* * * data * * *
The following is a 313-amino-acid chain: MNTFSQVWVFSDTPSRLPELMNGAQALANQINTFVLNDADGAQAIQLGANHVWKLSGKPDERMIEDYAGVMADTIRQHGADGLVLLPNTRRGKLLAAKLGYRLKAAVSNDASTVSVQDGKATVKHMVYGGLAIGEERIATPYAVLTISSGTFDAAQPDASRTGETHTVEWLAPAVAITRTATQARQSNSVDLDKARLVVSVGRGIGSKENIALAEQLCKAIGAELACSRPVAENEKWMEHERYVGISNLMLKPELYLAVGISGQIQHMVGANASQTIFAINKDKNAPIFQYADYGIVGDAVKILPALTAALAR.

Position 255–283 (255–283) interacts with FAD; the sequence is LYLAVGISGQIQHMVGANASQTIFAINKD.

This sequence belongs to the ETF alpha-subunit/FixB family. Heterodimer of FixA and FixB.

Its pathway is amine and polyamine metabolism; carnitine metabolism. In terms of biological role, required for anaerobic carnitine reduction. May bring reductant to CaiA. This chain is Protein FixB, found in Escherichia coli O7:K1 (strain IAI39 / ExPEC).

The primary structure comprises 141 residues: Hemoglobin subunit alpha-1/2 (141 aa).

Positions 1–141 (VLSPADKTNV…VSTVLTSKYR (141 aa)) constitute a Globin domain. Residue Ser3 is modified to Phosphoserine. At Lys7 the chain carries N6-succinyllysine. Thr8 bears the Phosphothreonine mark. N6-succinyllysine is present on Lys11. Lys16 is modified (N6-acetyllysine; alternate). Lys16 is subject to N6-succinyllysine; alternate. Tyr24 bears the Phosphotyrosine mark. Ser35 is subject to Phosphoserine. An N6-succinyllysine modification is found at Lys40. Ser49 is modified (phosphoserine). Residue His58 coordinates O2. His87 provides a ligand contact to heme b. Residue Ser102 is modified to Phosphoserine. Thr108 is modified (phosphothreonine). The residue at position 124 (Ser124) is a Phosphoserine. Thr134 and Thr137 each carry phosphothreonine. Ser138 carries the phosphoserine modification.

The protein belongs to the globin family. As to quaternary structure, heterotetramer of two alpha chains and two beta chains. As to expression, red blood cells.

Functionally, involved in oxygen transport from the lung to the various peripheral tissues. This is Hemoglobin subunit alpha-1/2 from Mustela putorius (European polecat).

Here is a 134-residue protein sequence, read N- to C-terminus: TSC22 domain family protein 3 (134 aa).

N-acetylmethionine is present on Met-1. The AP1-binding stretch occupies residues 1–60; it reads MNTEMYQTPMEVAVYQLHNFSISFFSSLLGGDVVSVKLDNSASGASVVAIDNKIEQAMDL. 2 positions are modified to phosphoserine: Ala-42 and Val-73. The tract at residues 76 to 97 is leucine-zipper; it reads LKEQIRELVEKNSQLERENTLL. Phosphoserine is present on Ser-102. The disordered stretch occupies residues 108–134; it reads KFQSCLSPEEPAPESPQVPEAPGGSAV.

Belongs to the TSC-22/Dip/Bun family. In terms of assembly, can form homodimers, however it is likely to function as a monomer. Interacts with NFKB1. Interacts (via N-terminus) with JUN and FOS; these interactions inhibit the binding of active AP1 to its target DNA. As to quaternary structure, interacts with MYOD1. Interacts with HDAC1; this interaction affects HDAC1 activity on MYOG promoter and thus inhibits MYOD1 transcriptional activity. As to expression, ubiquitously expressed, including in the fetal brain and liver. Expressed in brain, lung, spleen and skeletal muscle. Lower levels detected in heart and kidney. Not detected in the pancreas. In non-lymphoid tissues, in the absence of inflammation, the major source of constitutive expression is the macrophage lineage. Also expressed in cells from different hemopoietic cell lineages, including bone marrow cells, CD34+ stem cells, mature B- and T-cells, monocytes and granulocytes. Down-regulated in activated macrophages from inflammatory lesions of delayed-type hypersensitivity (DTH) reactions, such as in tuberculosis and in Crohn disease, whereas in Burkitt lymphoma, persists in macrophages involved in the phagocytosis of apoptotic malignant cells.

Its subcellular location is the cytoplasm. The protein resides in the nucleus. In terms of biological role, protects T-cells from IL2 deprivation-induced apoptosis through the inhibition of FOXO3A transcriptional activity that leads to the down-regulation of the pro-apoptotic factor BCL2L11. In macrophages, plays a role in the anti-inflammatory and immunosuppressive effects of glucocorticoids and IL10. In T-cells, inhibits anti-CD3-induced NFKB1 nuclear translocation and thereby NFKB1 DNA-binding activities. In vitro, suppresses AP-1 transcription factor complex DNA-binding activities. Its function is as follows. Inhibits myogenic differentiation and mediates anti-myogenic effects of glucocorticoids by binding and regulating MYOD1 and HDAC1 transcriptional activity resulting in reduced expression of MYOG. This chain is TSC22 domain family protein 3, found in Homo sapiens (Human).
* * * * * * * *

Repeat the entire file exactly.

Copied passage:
The following is a 313-amino-acid chain: MNTFSQVWVFSDTPSRLPELMNGAQALANQINTFVLNDADGAQAIQLGANHVWKLSGKPDERMIEDYAGVMADTIRQHGADGLVLLPNTRRGKLLAAKLGYRLKAAVSNDASTVSVQDGKATVKHMVYGGLAIGEERIATPYAVLTISSGTFDAAQPDASRTGETHTVEWLAPAVAITRTATQARQSNSVDLDKARLVVSVGRGIGSKENIALAEQLCKAIGAELACSRPVAENEKWMEHERYVGISNLMLKPELYLAVGISGQIQHMVGANASQTIFAINKDKNAPIFQYADYGIVGDAVKILPALTAALAR.

Position 255–283 (255–283) interacts with FAD; the sequence is LYLAVGISGQIQHMVGANASQTIFAINKD.

This sequence belongs to the ETF alpha-subunit/FixB family. Heterodimer of FixA and FixB.

Its pathway is amine and polyamine metabolism; carnitine metabolism. In terms of biological role, required for anaerobic carnitine reduction. May bring reductant to CaiA. This chain is Protein FixB, found in Escherichia coli O7:K1 (strain IAI39 / ExPEC).

The primary structure comprises 141 residues: Hemoglobin subunit alpha-1/2 (141 aa).

Positions 1–141 (VLSPADKTNV…VSTVLTSKYR (141 aa)) constitute a Globin domain. Residue Ser3 is modified to Phosphoserine. At Lys7 the chain carries N6-succinyllysine. Thr8 bears the Phosphothreonine mark. N6-succinyllysine is present on Lys11. Lys16 is modified (N6-acetyllysine; alternate). Lys16 is subject to N6-succinyllysine; alternate. Tyr24 bears the Phosphotyrosine mark. Ser35 is subject to Phosphoserine. An N6-succinyllysine modification is found at Lys40. Ser49 is modified (phosphoserine). Residue His58 coordinates O2. His87 provides a ligand contact to heme b. Residue Ser102 is modified to Phosphoserine. Thr108 is modified (phosphothreonine). The residue at position 124 (Ser124) is a Phosphoserine. Thr134 and Thr137 each carry phosphothreonine. Ser138 carries the phosphoserine modification.

The protein belongs to the globin family. As to quaternary structure, heterotetramer of two alpha chains and two beta chains. As to expression, red blood cells.

Functionally, involved in oxygen transport from the lung to the various peripheral tissues. This is Hemoglobin subunit alpha-1/2 from Mustela putorius (European polecat).

Here is a 134-residue protein sequence, read N- to C-terminus: TSC22 domain family protein 3 (134 aa).

N-acetylmethionine is present on Met-1. The AP1-binding stretch occupies residues 1–60; it reads MNTEMYQTPMEVAVYQLHNFSISFFSSLLGGDVVSVKLDNSASGASVVAIDNKIEQAMDL. 2 positions are modified to phosphoserine: Ala-42 and Val-73. The tract at residues 76 to 97 is leucine-zipper; it reads LKEQIRELVEKNSQLERENTLL. Phosphoserine is present on Ser-102. The disordered stretch occupies residues 108–134; it reads KFQSCLSPEEPAPESPQVPEAPGGSAV.

Belongs to the TSC-22/Dip/Bun family. In terms of assembly, can form homodimers, however it is likely to function as a monomer. Interacts with NFKB1. Interacts (via N-terminus) with JUN and FOS; these interactions inhibit the binding of active AP1 to its target DNA. As to quaternary structure, interacts with MYOD1. Interacts with HDAC1; this interaction affects HDAC1 activity on MYOG promoter and thus inhibits MYOD1 transcriptional activity. As to expression, ubiquitously expressed, including in the fetal brain and liver. Expressed in brain, lung, spleen and skeletal muscle. Lower levels detected in heart and kidney. Not detected in the pancreas. In non-lymphoid tissues, in the absence of inflammation, the major source of constitutive expression is the macrophage lineage. Also expressed in cells from different hemopoietic cell lineages, including bone marrow cells, CD34+ stem cells, mature B- and T-cells, monocytes and granulocytes. Down-regulated in activated macrophages from inflammatory lesions of delayed-type hypersensitivity (DTH) reactions, such as in tuberculosis and in Crohn disease, whereas in Burkitt lymphoma, persists in macrophages involved in the phagocytosis of apoptotic malignant cells.

Its subcellular location is the cytoplasm. The protein resides in the nucleus. In terms of biological role, protects T-cells from IL2 deprivation-induced apoptosis through the inhibition of FOXO3A transcriptional activity that leads to the down-regulation of the pro-apoptotic factor BCL2L11. In macrophages, plays a role in the anti-inflammatory and immunosuppressive effects of glucocorticoids and IL10. In T-cells, inhibits anti-CD3-induced NFKB1 nuclear translocation and thereby NFKB1 DNA-binding activities. In vitro, suppresses AP-1 transcription factor complex DNA-binding activities. Its function is as follows. Inhibits myogenic differentiation and mediates anti-myogenic effects of glucocorticoids by binding and regulating MYOD1 and HDAC1 transcriptional activity resulting in reduced expression of MYOG. This chain is TSC22 domain family protein 3, found in Homo sapiens (Human).